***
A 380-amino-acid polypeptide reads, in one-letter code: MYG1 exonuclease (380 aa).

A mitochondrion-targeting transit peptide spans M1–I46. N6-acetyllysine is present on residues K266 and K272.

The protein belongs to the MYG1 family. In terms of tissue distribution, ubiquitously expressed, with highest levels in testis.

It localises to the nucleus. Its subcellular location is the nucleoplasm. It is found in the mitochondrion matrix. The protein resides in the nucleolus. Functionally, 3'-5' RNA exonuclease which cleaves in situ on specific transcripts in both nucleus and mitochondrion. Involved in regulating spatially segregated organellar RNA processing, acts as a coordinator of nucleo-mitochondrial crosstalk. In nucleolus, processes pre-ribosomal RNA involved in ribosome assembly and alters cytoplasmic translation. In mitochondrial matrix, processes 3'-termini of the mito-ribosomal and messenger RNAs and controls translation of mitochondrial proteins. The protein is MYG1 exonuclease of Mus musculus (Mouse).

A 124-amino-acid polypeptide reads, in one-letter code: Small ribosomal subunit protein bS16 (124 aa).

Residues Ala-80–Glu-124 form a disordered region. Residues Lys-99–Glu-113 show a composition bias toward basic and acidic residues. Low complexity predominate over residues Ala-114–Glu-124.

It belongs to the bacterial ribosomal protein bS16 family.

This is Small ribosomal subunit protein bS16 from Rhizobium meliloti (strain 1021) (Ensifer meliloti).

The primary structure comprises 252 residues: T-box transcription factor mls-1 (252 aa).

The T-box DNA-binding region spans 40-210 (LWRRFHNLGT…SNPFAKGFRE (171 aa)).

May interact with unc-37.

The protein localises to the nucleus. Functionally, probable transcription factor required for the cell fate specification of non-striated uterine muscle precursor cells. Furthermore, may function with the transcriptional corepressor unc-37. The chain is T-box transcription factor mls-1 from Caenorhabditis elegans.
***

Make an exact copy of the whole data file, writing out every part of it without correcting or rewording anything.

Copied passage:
A 380-amino-acid polypeptide reads, in one-letter code: MYG1 exonuclease (380 aa).

A mitochondrion-targeting transit peptide spans M1–I46. N6-acetyllysine is present on residues K266 and K272.

The protein belongs to the MYG1 family. In terms of tissue distribution, ubiquitously expressed, with highest levels in testis.

It localises to the nucleus. Its subcellular location is the nucleoplasm. It is found in the mitochondrion matrix. The protein resides in the nucleolus. Functionally, 3'-5' RNA exonuclease which cleaves in situ on specific transcripts in both nucleus and mitochondrion. Involved in regulating spatially segregated organellar RNA processing, acts as a coordinator of nucleo-mitochondrial crosstalk. In nucleolus, processes pre-ribosomal RNA involved in ribosome assembly and alters cytoplasmic translation. In mitochondrial matrix, processes 3'-termini of the mito-ribosomal and messenger RNAs and controls translation of mitochondrial proteins. The protein is MYG1 exonuclease of Mus musculus (Mouse).

A 124-amino-acid polypeptide reads, in one-letter code: Small ribosomal subunit protein bS16 (124 aa).

Residues Ala-80–Glu-124 form a disordered region. Residues Lys-99–Glu-113 show a composition bias toward basic and acidic residues. Low complexity predominate over residues Ala-114–Glu-124.

It belongs to the bacterial ribosomal protein bS16 family.

This is Small ribosomal subunit protein bS16 from Rhizobium meliloti (strain 1021) (Ensifer meliloti).

The primary structure comprises 252 residues: T-box transcription factor mls-1 (252 aa).

The T-box DNA-binding region spans 40-210 (LWRRFHNLGT…SNPFAKGFRE (171 aa)).

May interact with unc-37.

The protein localises to the nucleus. Functionally, probable transcription factor required for the cell fate specification of non-striated uterine muscle precursor cells. Furthermore, may function with the transcriptional corepressor unc-37. The chain is T-box transcription factor mls-1 from Caenorhabditis elegans.